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Grigory Pasko: You Can’t Understand Russia with the Mind, Part 2

[Editor’s note: yesterday we posted part 1 of Grigory Pasko’s interview with Dr. Yuri Savenko, president of the Independent Psychiatric Association of Russia, and an adviser to the Russian human rights ombudsman. Below the interview picks up right where Grigory left off … Pasko has reported on punitive psychiatry in Russia extensively for this blog.] An interview with prominent Russian psychiatrist Yuri Savenko – Part 2 By Grigory Pasko Q by Pasko: Recently, I met with yet another “dissenter” – a journalist from Rybinsk, Andrei Novikov. A from Dr. Savenko: A talented journalist in his 40 years has remained flamboyantly adolescent to such a degree that he is a group 2 invalid by mental illness, but he has never represented any kind of menace to society. The texts that served as grounds for opening a criminal case against him under part 1 of Article 280 of the CC RF [Criminal Code of the Russian Federation] were never published anywhere, did not hang on his website, but were taken from a private computer, that is there was no element of a crime, but turning to psychiatry allowed more than 9 months to treat him in an inpatient facility, although he was not refusing outpatient treatment. This is very cruel.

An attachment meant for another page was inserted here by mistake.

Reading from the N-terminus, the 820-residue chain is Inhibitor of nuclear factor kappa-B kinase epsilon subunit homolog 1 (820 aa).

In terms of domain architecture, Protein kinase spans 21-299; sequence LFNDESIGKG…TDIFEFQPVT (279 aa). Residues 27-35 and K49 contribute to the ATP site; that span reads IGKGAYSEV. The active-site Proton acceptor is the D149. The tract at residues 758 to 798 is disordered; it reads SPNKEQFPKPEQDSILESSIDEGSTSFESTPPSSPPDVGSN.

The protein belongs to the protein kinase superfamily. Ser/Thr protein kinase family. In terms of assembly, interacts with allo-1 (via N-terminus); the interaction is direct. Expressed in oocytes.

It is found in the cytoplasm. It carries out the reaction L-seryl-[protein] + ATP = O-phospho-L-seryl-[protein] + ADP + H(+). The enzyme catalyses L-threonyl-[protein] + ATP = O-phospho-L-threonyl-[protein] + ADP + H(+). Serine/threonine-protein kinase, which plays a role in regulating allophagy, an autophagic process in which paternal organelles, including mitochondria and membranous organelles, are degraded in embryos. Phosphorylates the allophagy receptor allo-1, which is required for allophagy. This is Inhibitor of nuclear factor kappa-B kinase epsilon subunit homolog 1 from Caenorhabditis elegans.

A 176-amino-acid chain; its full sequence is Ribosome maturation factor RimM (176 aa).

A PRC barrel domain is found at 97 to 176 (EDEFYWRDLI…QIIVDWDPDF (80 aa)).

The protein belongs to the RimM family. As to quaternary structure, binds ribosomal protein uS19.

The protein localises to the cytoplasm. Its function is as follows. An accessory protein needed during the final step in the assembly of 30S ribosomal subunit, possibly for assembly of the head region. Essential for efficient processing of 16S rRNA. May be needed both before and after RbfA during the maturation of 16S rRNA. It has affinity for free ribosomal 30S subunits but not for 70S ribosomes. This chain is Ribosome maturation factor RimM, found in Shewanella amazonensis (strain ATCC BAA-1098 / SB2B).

In the opinion of a commission of psychiatrists, that examined Novikov on 5 September of last year with my participation, Novikov is not in need of inpatient treatment and did not represent a menace to society. We are glad that now Andrei is found not in inpatient treatment.novnew.jpgAndrei Novikov, a Russian journalist held against his will in psychiatric confinement. Photo by Grigory PaskoAre we still far away from the Belarusian experience of lynching persons who are inconvenient for the powers?Fortunately, we have not attained the scales of the Belarusian experience. The example of Kristina Shatikova here is eloquent. In contrast to the Russian incidents, she had previously never had a psychiatric diagnosis [Our footnote: Employees of the Belarusian KGB abducted Belarusian activist of the United Civic Party Kristina Shatikova in March of last year in Mogilev [spelled Mahiloŭ in latinized Belarusian]. They forcibly held her in the local psychiatric hospital, injected with tranquilizers and released only after the completion in Minsk of actions of the opposition associated with Freedom Day. According to the official version, Kristina “was undergoing a health checkup”, the doctors did not identify any problems with health in her. Later Kristina recalled: “Soon after getting out of the hospital, they brought me in an ambulance to emergency, where they said that they would not put me in the hospital, inasmuch as I have intoxication with unknown substances, for which an antidote does not exist. That’s why they gave me a pain-killing injection and asked “not to drag them into politics”.]Who was the first to start talking about the wrongfulness of compulsory inpatient treatment?A psychiatrist always has something he can find fault with in a person. Alexander Yesenin-Volpin was the first to blaze the trail of challenging inpatient admission, and not diagnostics. [Our footnote: Alexander Sergeyevich Yesenin-Volpin (born 12 May 1924) — famous mathematician, in Soviet times—one of the leaders of the dissident movement, political prisoner (overall term of sojourn in jails, deportation and psychiatric hospitals — 14 years). Known as a mathematician, author of such publications as «Free philosophical tractate». In May 1972, at the insistent proposal of the Soviet powers, he emigrated to the USA.]If in the cases of Arap and Basyrov one could at least somehow justify hospitalization, then in the situation with Novikov – this is obvious isolation of a person out of censorial considerations. We don’t have divergences with the doctors with respect to diagnostics, but with respect to placement in an inpatient facility – we do. We received the support of the Russian Society of Psychiatrists. There is hope that this phenomenon – involuntary placement in an inpatient facility because of a person’s political views – will not spread. In such cases the most rational thing – is an outcry of the power. And we, our association, are calling our power to such an outcry. We’re calling together with the Ombudsman.But will our power hear your call? That power that’s afraid of those who think differently, of public actions?Good sense is on our side. Even without politics, reason suggests the need to suppress such kinds of cases at conception. But no! We encounter a rebuff. This – is a reflection of the monopolism that forensic psychiatry has acquired. Under Soviet power, a judge could call a psychiatrist into a commission. There was adversariality. Until the year 1995, I and my colleagues were included in such commissions. But then an end was put to this. There took place a complete stratification of forensic-psychiatric expert study. The Ministry of Justice threatened to liquidate our association if we didn’t remove the right to conduct forensic-psychiatric expert studies from the charter. And we backed down, because a law came out «On state forensic-expert activity», which they started to treat as prohibiting the conducting of such expert studies. Now, forensic-psychiatric expert studies are conducted only by state experts and state institutions, having a certificate. Adversariality is destroyed at the root.We now appear in courts as specialists, and not as experts. And the courts have clearly undergone instruction; they don’t even define us as specialists, but as witnesses. This leads, like any monopolism, to degradation.The case of colonel Budanov, who killed and, as they asserted, raped a Chechen girl, is also known because psychiatric expect studies were conducted in relation to this person six (!) times. A heavy case or the doctors were fulfilling a contract?I participated in the conducting of the three last expert studies with respect to this case. There was a tug-of-war going on up above. Some military people were defending Budanov, others wanted to punish demonstratively. This case divided the country. I myself was subjected to a bandit attack a day before the journey to Rostov for the expert study. Obviously with the aim of intimidation. And judge Bukreyev, who was trying Budanov, is now sitting in jail. This is revenge for his position. Such cases – are indicators of processes taking place in the country and in society. And also an indicator of the state of our judicial power.The book by Viktor Nekipelov on the center named after Serbsky, in my opinion, illustrates well the dependence of Soviet psychiatry on the powers…Professor Shostakovich – the leading professional from the old guard of the center named after Serbsky – admitted that everything in the book is true. But he is not the embodiment of this institution. In the darkest institutions there are worthy people, on whom one can rely and with whom one can cooperate. The center named after Serbsky, founded in the year 1921 for police purposes, was named with the name of a person who did not allow policemen to step on the threshold of his clinic.Today, the upper ranks of the center, like in the Soviet time, conducts a policy that suits the power. Dmitrieva [director of the center T.B. Dmitrieva—Author] runs a column in the government’s newspaper, her deputies are invited on TV, while opponents aren’t called. The position of the center named after Serbsky – this is the position of a «ministry of psychiatry», openly conducting a policy of police psychiatry.The leadership of the center named after Serbsky is still to this day making reference to the Commentary on the Law on Psychiatric Assistance, drawn up in the year 2002 and not answering to the spirit of the Law itself, adopted in the year 1992. In accordance with this Commentary, reflecting the traditions of police psychiatry (which was decisively opposed by all the classics of domestic psychiatry and which sees the task of psychiatry in protecting society and the state from the mentally ill, and not in protecting this most vulnerable in all respects category of citizens from society and the state), all the items of Art. 29 – «a», «b», and «c» are of equal value, while the word “immediate” [as in “representing an immediate danger to oneself and to society”—Trans.] is superfluous. The equal sign between immediate risk of murder, suicide, or grave physical injury on the one hand, and truancy from work, undermining one’s own reputation, damage to property and so forth on the other, reflects the orientation of the authors of the Commentary towards a gross expansion of involuntary measures.Predicting the future, naturally, isn’t your field of knowledge, but nevertheless, how, in your view, will the leadership of the country shape up in conditions of de facto dual power? From a medical point of view…This is outside the bounds of psychiatry. This is the embroiling of psychiatry into politics. But already in the year 1992, we conducted a congress on a hot topic: what should psychiatrists’ attitude be towards the power? We came to the conclusion that the lawmaking power and the fourth power – the mass information media – must have full freedom, and psychiatrists must not interfere. But the judicial and the executive powers – here psychiatrists wouldn’t be in the way.Looking at some of our parliamentary deputies…You’ve just shown your anti-psychiatric tendencies. In fact, all great people have something to do with psychiatry. All culture is mixed in with suffering, this helps others. All culture – this is the fruit of the sick, the weak, the slaves. There are far more criminals among the healthy.About the current situation – I don’t see dual power. The modern-day power is evil, but it is not like in the Soviet times. Everything is confounded by corruption, they’ll chew each other to pieces, even without our efforts.All is not so hopelessly bad as it may seem. Everything rots from the head.Thank you. As they say, “And on this optimistic note, we’ll end our talk”.Certain sayings by and about parliamentary deputies of Russia“The guys down at the garage told me a joke today: ‘If you want to get a 100% turnout at the elections, you should add the line “Kill ‘em all” on the ballot’.”Viktor Tyulkin, leader of the RKRP-RPK, State Duma deputy* * *“After such a heavy session of the State Duma, after such heavy work, you just want to drive to monasteries, to repent there of your sins.”Sliska Lyubov, first deputy chair of the State Duma of the RF* * *“Members of the State Duma are God’s creatures too. True, they’re more creatures than they are God’s.”Valeriya Novodvorskaya, leader of the movement «Democratic union»* * *“We’re not fools – we’re Russians.”Vladimir Platonov, chair of the Moscow City Duma* * *“Today there exist in our country the official point of view and the incorrect one.”Sergey Baburin, leader of the party “People’s will”A jokeZhirinovsky comes on a deputy’s visit to a psychiatric hospital. The patients have been fed, dressed, and lined up.Zhirinovsky: How’s it going, guys!Silence.Zhirinovsky: Huh? You really don’t have a clue who I am, do you?Silence.Zhirinovsky: No? Boy, you really are slimebags, you jerks! You still don’t get it, who’s come to visit you?!One patient steps out from the lineup.Zhirinovsky: Whoa! Look at this! YOU know who I am! Speak! Who am I?!!!Patient: A new arrival…